By Jim Taylor, Editor MACS ACtion Magazine
Per an announcement in the Federal Register, the draft “1990-2009 Greenhouse Gas Emissions Inventory” is now available for public comment.
Full details are at http://www.epa.gov/climatechange/emissions/usinventoryreport.html and it’s there you’ll find links to either the complete document (over 14 Mb) or individual sections. You can get a good feel for the whole thing from the Executive Summary section. The report evaluates almost every single item that is in any way considered a potential greenhouse gas. Many of them are way-off our platter, but some are right in our lap.
One chart, shown below, identifies emissions sources by overall sector. Based on ALL emissions – not just HFC refrigerant but also CO2, CH4, N2O, PFC, and SF6 – the transportation segment is second on the list and responsible, EPA says, for more than one quarter of the 2009 overall GHG load. The numbers on the chart reflect teragrams (or million metric tons) of CO2 equivalent.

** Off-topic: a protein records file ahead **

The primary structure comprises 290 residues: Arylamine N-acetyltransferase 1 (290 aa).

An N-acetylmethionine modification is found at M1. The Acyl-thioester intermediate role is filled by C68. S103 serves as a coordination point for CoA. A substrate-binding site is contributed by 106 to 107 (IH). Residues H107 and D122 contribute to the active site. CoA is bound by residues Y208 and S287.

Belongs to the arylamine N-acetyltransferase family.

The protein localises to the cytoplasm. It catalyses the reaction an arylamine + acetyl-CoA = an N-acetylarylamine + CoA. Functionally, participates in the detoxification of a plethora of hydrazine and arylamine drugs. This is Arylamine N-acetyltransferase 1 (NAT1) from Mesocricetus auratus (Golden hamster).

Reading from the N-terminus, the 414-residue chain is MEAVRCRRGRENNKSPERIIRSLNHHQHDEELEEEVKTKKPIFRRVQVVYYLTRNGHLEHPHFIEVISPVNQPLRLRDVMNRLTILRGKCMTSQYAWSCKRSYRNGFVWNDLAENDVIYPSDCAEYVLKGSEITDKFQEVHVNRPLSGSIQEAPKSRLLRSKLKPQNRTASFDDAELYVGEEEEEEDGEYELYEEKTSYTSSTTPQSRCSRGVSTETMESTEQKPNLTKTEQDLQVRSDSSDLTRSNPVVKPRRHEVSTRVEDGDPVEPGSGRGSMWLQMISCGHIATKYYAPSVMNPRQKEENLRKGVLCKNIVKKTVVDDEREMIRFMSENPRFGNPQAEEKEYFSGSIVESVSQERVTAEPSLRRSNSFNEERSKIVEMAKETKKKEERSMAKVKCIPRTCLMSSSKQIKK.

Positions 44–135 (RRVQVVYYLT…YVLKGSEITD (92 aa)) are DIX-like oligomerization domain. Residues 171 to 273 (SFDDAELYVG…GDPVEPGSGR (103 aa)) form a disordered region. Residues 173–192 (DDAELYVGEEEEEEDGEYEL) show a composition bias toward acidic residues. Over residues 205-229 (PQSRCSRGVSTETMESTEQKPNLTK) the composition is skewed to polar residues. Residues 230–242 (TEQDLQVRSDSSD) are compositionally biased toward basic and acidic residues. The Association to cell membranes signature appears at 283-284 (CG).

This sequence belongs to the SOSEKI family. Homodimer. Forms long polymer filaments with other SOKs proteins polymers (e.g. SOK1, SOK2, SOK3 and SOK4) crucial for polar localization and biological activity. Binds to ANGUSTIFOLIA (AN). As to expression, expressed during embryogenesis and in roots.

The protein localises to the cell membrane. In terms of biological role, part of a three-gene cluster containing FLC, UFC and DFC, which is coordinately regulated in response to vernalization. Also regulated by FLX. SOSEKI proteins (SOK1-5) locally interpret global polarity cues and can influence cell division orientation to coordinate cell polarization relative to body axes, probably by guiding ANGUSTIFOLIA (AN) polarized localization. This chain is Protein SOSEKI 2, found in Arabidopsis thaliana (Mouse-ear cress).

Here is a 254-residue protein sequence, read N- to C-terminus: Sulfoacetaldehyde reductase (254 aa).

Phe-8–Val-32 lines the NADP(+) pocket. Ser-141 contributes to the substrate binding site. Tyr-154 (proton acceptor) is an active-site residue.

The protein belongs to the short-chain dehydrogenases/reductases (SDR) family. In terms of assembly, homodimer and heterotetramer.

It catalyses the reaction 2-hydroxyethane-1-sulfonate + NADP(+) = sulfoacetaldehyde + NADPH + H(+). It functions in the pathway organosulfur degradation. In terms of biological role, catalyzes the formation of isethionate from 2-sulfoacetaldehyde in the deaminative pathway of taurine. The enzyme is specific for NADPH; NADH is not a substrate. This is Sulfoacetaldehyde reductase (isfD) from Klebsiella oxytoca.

The notes accompanying the chart say
“Using this categorization, emissions from electricity generation accounted for the largest portion (33 percent) of U.S. greenhouse gas emissions in 2009. Transportation activities, in aggregate, accounted for the second largest portion (27 percent), while emissions from industry accounted for the third largest portion (20 percent) of U.S. greenhouse gas emissions in 2009.”
Three sectors account for 80 percent of the emissions, and the inventory attributes the remainder to (in order) the agriculture, commercial, and residential sectors, plus emissions from U.S. territories.”
The report is now in its public comment period, and EPA wants to hear what you think. Go to the web page mentioned above to review the sections that interest you. You’ll also find links and details on how to submit your comment. The deadline for comments is March 25, 2011, and all comments will be considered for inclusion in the final version of the document.
When having your mobile A/C system professionally serviced, insist on proper repair procedures and quality replacement parts. Insist on recovery and recycling so that refrigerant can be reused and not released into the atmosphere.
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